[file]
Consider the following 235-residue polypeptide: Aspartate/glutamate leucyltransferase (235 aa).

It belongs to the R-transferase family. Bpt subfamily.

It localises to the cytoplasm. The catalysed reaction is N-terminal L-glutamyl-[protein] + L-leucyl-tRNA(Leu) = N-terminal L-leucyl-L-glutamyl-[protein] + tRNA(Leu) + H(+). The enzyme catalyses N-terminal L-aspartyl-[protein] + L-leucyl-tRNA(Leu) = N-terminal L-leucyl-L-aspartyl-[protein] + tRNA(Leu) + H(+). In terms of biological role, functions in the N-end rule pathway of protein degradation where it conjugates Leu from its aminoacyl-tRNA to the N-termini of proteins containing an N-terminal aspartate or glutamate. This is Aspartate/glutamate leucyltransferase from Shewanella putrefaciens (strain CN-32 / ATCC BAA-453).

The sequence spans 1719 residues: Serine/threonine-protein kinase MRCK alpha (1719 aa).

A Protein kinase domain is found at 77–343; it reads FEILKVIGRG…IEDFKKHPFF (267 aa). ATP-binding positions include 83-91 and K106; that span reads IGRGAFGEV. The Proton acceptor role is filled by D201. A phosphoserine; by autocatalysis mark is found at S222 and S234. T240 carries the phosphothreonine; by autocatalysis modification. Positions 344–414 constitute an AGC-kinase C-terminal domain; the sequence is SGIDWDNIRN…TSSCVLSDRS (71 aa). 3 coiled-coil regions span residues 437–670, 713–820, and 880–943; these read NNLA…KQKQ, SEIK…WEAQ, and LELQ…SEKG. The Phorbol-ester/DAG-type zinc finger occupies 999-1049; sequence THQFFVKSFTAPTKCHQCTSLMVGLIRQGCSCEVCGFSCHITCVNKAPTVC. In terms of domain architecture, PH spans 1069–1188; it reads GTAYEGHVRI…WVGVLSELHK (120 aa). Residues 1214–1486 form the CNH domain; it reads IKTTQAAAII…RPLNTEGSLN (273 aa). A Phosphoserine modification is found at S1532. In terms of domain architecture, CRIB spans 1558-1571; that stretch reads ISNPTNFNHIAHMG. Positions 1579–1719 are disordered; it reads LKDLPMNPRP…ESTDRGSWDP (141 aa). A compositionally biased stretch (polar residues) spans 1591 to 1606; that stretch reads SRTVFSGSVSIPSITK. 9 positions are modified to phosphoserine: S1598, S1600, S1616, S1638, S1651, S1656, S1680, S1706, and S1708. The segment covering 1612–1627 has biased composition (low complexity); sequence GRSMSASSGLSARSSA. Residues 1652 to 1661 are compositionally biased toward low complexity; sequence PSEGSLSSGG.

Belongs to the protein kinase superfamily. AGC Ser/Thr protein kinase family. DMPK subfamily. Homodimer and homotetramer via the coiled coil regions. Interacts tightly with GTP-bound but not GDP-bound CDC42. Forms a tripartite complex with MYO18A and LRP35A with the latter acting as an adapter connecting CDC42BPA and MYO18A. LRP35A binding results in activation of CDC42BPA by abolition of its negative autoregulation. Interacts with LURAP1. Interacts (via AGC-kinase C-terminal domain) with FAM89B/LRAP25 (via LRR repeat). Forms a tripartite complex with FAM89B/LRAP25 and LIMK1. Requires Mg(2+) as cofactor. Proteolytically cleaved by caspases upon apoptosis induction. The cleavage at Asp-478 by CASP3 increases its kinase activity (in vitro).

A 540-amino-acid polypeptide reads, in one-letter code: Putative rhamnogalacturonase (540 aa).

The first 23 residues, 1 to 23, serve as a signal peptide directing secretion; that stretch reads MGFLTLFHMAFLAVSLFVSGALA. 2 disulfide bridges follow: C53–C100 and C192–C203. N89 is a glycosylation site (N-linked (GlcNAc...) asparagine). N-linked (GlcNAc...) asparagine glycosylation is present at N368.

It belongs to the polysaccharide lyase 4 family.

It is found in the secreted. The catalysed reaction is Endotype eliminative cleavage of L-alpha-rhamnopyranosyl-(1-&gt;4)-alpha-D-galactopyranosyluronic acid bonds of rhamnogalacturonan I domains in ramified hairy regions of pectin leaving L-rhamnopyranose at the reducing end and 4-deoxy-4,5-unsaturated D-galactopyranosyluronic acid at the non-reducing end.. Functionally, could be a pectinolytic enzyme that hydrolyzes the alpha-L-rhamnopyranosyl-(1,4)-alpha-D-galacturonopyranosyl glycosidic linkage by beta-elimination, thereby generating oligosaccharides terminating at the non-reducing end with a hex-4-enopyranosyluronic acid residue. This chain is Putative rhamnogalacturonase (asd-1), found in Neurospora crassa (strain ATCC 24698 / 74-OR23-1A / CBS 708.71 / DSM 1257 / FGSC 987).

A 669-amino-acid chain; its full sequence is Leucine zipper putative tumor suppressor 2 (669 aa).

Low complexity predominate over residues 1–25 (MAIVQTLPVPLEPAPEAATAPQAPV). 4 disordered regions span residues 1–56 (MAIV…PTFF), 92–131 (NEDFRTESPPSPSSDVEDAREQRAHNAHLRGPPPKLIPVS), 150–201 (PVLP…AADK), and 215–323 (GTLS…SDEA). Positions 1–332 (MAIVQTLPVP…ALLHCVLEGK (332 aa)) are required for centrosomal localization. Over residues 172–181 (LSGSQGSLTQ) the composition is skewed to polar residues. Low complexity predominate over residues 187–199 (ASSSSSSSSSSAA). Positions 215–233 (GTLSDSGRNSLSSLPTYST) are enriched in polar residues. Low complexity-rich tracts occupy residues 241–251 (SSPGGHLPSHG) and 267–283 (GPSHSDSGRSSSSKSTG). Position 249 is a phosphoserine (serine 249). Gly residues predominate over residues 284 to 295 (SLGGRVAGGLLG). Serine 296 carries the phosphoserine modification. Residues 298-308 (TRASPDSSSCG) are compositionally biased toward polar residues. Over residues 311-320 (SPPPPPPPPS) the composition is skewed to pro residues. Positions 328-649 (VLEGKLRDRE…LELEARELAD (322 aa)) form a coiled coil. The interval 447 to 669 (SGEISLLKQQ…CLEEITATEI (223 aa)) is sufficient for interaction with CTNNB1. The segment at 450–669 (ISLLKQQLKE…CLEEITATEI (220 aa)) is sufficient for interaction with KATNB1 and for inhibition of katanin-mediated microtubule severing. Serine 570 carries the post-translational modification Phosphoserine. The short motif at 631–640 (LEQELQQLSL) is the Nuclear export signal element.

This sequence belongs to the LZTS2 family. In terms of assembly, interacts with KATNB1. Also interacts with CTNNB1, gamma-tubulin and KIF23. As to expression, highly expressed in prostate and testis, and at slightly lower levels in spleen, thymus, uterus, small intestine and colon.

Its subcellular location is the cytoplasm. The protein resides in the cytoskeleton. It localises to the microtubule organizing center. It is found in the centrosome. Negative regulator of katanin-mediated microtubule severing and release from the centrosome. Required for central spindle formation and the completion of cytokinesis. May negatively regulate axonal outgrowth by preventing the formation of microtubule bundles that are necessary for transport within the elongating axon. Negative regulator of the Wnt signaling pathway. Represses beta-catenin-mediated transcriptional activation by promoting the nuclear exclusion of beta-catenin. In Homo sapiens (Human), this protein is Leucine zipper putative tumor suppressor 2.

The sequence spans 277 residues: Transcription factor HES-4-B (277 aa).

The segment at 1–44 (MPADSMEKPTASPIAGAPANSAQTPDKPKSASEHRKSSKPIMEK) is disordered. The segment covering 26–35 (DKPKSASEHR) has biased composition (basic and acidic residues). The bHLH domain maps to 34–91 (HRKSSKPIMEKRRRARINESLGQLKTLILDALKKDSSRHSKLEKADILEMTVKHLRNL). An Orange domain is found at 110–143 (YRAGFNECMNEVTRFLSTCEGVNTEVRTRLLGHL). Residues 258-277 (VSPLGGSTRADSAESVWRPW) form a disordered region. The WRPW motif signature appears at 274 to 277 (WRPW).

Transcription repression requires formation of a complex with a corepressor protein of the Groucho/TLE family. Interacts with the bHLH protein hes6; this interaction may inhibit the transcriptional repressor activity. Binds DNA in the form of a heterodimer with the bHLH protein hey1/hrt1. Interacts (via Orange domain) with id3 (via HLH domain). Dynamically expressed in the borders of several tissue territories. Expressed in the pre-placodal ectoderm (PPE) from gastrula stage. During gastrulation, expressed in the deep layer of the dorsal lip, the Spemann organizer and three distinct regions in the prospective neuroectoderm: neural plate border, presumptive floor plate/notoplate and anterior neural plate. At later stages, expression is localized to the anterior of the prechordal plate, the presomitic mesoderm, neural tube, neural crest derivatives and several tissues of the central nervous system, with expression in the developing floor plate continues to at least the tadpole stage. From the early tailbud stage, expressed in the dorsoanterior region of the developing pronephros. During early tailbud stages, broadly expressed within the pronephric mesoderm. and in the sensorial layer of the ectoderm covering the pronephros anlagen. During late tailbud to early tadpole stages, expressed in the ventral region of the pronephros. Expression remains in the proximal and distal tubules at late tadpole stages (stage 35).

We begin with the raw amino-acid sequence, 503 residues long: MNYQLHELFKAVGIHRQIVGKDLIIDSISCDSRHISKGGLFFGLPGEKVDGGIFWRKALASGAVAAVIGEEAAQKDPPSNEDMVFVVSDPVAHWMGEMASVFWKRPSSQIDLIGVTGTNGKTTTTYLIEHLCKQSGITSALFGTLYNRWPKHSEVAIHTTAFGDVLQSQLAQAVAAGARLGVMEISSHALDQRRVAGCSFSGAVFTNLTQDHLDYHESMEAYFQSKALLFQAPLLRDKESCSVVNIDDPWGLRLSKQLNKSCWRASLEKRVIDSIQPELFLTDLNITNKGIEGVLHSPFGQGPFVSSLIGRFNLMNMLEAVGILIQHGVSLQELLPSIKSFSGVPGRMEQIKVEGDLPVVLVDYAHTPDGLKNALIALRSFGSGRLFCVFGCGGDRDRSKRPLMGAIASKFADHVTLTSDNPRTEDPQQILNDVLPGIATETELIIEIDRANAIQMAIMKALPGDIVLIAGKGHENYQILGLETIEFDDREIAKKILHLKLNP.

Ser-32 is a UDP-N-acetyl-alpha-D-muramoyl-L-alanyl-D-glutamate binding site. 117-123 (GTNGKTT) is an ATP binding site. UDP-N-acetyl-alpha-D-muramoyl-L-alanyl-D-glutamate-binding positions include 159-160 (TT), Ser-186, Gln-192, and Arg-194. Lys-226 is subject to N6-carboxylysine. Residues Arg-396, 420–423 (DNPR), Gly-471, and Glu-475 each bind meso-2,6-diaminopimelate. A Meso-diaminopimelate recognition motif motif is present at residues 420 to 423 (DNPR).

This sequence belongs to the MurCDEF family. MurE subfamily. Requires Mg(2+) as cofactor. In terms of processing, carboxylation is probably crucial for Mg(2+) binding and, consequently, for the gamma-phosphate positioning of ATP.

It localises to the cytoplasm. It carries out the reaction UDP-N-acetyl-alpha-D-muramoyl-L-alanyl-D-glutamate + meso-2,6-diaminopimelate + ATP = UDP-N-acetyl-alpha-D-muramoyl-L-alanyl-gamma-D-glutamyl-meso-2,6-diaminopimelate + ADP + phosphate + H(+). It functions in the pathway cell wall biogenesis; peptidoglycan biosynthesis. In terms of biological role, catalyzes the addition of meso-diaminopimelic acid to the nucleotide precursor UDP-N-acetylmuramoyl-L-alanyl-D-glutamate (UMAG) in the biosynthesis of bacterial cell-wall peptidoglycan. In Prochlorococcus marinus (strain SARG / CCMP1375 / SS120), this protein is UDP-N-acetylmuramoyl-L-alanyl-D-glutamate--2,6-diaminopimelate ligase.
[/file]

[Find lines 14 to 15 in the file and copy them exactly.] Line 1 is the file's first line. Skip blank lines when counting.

Its subcellular location is the cytoplasm. The protein resides in the cytoskeleton. It localises to the microtubule organizing center. It is found in the centrosome. Negative regulator of katanin-mediated microtubule severing and release from the centrosome. Required for central spindle formation and the completion of cytokinesis. May negatively regulate axonal outgrowth by preventing the formation of microtubule bundles that are necessary for transport within the elongating axon. Negative regulator of the Wnt signaling pathway. Represses beta-catenin-mediated transcriptional activation by promoting the nuclear exclusion of beta-catenin. In Homo sapiens (Human), this protein is Leucine zipper putative tumor suppressor 2.

The sequence spans 277 residues: Transcription factor HES-4-B (277 aa).